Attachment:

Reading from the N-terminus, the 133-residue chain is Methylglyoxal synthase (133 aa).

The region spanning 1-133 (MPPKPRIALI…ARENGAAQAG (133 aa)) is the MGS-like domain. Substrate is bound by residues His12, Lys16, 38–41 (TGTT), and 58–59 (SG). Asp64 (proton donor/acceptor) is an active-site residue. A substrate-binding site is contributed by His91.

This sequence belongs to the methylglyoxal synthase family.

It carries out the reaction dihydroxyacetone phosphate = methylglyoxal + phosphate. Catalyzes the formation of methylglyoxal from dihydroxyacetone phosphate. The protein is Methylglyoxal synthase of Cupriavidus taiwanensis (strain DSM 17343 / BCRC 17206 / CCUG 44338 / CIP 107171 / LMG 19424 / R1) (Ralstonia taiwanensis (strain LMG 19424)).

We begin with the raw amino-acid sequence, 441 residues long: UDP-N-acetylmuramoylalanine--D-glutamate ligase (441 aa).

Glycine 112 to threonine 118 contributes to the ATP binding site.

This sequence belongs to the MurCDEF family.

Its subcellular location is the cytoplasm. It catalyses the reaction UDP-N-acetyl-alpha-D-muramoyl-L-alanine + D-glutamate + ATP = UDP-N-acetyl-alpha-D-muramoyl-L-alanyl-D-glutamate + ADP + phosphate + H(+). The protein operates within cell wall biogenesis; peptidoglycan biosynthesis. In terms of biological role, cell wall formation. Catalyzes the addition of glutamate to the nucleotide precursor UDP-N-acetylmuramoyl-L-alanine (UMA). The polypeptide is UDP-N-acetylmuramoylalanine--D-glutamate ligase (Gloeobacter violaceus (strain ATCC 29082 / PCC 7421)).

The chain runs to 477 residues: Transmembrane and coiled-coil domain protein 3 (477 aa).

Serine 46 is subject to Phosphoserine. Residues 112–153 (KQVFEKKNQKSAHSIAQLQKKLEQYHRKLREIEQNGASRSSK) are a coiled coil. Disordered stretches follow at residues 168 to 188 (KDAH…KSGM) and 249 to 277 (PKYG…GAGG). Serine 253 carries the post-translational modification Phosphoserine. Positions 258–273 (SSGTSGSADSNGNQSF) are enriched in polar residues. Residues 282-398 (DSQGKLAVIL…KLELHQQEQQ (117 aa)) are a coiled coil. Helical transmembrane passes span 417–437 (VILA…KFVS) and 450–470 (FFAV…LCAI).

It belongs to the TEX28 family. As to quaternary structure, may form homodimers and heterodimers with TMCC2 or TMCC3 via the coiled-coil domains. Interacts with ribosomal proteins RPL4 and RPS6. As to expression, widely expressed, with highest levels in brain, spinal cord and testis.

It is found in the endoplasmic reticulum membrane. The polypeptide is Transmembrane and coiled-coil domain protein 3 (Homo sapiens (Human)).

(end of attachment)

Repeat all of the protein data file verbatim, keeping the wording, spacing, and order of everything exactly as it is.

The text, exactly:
Reading from the N-terminus, the 133-residue chain is Methylglyoxal synthase (133 aa).

The region spanning 1-133 (MPPKPRIALI…ARENGAAQAG (133 aa)) is the MGS-like domain. Substrate is bound by residues His12, Lys16, 38–41 (TGTT), and 58–59 (SG). Asp64 (proton donor/acceptor) is an active-site residue. A substrate-binding site is contributed by His91.

This sequence belongs to the methylglyoxal synthase family.

It carries out the reaction dihydroxyacetone phosphate = methylglyoxal + phosphate. Catalyzes the formation of methylglyoxal from dihydroxyacetone phosphate. The protein is Methylglyoxal synthase of Cupriavidus taiwanensis (strain DSM 17343 / BCRC 17206 / CCUG 44338 / CIP 107171 / LMG 19424 / R1) (Ralstonia taiwanensis (strain LMG 19424)).

We begin with the raw amino-acid sequence, 441 residues long: UDP-N-acetylmuramoylalanine--D-glutamate ligase (441 aa).

Glycine 112 to threonine 118 contributes to the ATP binding site.

This sequence belongs to the MurCDEF family.

Its subcellular location is the cytoplasm. It catalyses the reaction UDP-N-acetyl-alpha-D-muramoyl-L-alanine + D-glutamate + ATP = UDP-N-acetyl-alpha-D-muramoyl-L-alanyl-D-glutamate + ADP + phosphate + H(+). The protein operates within cell wall biogenesis; peptidoglycan biosynthesis. In terms of biological role, cell wall formation. Catalyzes the addition of glutamate to the nucleotide precursor UDP-N-acetylmuramoyl-L-alanine (UMA). The polypeptide is UDP-N-acetylmuramoylalanine--D-glutamate ligase (Gloeobacter violaceus (strain ATCC 29082 / PCC 7421)).

The chain runs to 477 residues: Transmembrane and coiled-coil domain protein 3 (477 aa).

Serine 46 is subject to Phosphoserine. Residues 112–153 (KQVFEKKNQKSAHSIAQLQKKLEQYHRKLREIEQNGASRSSK) are a coiled coil. Disordered stretches follow at residues 168 to 188 (KDAH…KSGM) and 249 to 277 (PKYG…GAGG). Serine 253 carries the post-translational modification Phosphoserine. Positions 258–273 (SSGTSGSADSNGNQSF) are enriched in polar residues. Residues 282-398 (DSQGKLAVIL…KLELHQQEQQ (117 aa)) are a coiled coil. Helical transmembrane passes span 417–437 (VILA…KFVS) and 450–470 (FFAV…LCAI).

It belongs to the TEX28 family. As to quaternary structure, may form homodimers and heterodimers with TMCC2 or TMCC3 via the coiled-coil domains. Interacts with ribosomal proteins RPL4 and RPS6. As to expression, widely expressed, with highest levels in brain, spinal cord and testis.

It is found in the endoplasmic reticulum membrane. The polypeptide is Transmembrane and coiled-coil domain protein 3 (Homo sapiens (Human)).